4 Ways to Give Yourself A Better Retirement
Retirement is not something that just happens to you. Just like how you get to choose to retire, you have the tools in front of you to create the lifestyle you want. The key is to learn as much as you can and be willing to think out of your regular financial patterns so that you can “free up” more money in the long term.
1. Leverage the power of your HSA
As you likely know if you already have a health savings account (HSA), you can contribute pre-tax dollars to these accounts. From there, you can use the money to cover health costs. The “catch” is that If you withdraw funds from an HSA and spend them on non-health-related expenses, you will pay a penalty.
So how can this account possibly save you money for retirement?
The reality is that health costs are among the biggest ones that retired seniors face. You can use the untaxed funds from your HSA to cover these costs without paying any penalties.
In fact, you incur a triple tax advantage with these funds. We already covered how your contributions are happening before this money is counted as income. You also do not have to report it as part of the Federal Insurance Contributions Act (FICA). And, to top it all off, your balance grows tax-free.
You don’t have to just leave your HSA funds still in a bank account. In fact, you can even invest your HSA assets.
2. Buy alternative assets within your IRA
Most financial institutions will try to limit you to an IRA that just allows for conventional investments that include stocks, bonds, and mutual funds.
You might find this boring, especially if you keep to diversify your investments.
If you haven’t heard about one already, you should look into a self-directed IRA (SDIRA). Per the IRS, these accounts give you the widest range of options possible for investment. You accept all responsibility for the performance of these assets, but then again, there’s that saying: “with great power comes great responsibility.”
You could consider rolling over assets if they are in other types of retirement accounts or plans. One goal of financial literacy is to help investors make the best possible decisions for their long-term financial futures, and this includes wrapping their heads around all the options before them so that they can maximize their retirement funds.
What sorts of assets can you invest in with an SDIRA? Think cryptocurrency, commodities, gold and silver, tax lien certifications, real estate, and more. Working with a group that is experienced in handling SDIRAs can make sure you submit all the necessary documentation to do right by the IRS.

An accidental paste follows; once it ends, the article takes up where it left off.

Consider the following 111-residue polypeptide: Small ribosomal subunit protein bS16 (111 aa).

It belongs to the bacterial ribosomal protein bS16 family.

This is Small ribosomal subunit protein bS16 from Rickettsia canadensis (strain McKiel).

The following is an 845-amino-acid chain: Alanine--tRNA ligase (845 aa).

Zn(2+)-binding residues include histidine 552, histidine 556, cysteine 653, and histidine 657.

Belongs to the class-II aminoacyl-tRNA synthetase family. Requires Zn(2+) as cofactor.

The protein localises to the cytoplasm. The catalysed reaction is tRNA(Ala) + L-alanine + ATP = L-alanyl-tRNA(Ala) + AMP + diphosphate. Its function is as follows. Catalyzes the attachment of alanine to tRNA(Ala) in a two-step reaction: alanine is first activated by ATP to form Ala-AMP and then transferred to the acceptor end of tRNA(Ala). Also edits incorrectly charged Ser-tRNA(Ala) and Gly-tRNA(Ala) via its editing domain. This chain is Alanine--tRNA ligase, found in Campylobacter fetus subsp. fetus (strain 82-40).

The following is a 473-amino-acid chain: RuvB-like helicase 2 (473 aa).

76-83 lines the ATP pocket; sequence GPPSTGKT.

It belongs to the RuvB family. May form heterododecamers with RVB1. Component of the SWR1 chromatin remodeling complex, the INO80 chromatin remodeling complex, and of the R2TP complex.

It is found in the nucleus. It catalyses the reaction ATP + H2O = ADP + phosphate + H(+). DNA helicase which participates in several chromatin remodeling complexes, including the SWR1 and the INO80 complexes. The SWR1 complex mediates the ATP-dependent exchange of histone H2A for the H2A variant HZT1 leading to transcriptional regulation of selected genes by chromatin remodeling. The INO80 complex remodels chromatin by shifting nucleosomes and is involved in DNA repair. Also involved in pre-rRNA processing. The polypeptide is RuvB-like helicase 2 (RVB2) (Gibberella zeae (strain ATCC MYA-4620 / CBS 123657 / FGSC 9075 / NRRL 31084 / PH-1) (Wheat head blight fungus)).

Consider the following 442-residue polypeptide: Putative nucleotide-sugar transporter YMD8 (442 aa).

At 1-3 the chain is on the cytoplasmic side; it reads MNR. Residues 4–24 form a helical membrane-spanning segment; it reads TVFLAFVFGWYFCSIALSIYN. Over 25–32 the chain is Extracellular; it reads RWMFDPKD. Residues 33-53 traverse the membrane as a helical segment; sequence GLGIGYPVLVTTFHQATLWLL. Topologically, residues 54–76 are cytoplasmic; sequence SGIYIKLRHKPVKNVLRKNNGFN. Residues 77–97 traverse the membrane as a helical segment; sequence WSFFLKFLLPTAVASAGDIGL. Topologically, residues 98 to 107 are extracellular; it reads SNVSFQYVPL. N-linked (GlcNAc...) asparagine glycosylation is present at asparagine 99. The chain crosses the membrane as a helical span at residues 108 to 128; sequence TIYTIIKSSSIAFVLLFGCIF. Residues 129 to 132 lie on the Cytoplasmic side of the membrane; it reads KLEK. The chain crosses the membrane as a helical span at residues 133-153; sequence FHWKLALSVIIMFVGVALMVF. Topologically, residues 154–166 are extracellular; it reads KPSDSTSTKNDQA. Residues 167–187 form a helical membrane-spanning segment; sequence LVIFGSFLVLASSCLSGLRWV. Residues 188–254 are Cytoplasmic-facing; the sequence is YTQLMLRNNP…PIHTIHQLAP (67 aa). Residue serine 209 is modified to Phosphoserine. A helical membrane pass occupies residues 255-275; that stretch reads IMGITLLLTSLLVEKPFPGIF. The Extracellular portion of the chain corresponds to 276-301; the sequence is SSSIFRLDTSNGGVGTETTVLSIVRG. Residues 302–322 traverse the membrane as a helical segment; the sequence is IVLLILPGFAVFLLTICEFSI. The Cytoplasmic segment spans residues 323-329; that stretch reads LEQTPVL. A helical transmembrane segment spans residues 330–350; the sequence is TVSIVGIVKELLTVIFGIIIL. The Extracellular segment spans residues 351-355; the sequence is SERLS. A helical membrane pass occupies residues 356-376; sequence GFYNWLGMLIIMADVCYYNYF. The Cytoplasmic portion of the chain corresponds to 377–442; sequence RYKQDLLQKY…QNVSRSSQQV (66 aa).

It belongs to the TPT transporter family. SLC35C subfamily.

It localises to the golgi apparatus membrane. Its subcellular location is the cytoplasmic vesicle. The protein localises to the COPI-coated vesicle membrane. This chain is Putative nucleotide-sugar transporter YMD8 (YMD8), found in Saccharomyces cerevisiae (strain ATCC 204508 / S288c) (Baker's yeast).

For example, what about veterans with pensions – is that really the best place for their financial assets? Balancing conservative and relatively risky investment approaches may net gains in the long run.
3. Automate, automate, automate.
Whatever you decide to do, the point is that you set it and forget it.
You don’t need to invest much at once in order to see the rewards pile on over time (think: compounding interest). How do you do this?
Choose to invest a certain dollar amount—even $30—every month. It might not sound like much, but depending on how long they stay in your retirement account, they can amount to something on the scale of thousands of dollars.
Alternatively, you may choose to set and contribute a percentage of your income every month to your retirement savings.
If you do this, make sure you continue to carefully inch up your contributions over time for added gains. An increase from 5.7% to 6.0% might not seem like very much right now, but depending on the assets you possess and the way any sort of compound growth occurs, you will notice the effects as this will make all the difference.
5. Make a rule for contributions
There is plenty of room for creativity here. Maybe you use coupons and save up the coupon savings, which you then place into a retirement account. Maybe you round up on every purchase and deposit the change difference. Maybe you invest your returns from credit cards reward programs. There are tons of apps available on desktop or any device to help automate all of these contributions.
Again, set it and forget it. Once you have this rule in place, let the retirement savings pile up. Don’t be all-or-nothing about your retirement; just because you don’t have the figure you think you need to invest doesn’t mean you shouldn’t set anything aside. Every bit truly does make a difference in preparing for your retirement.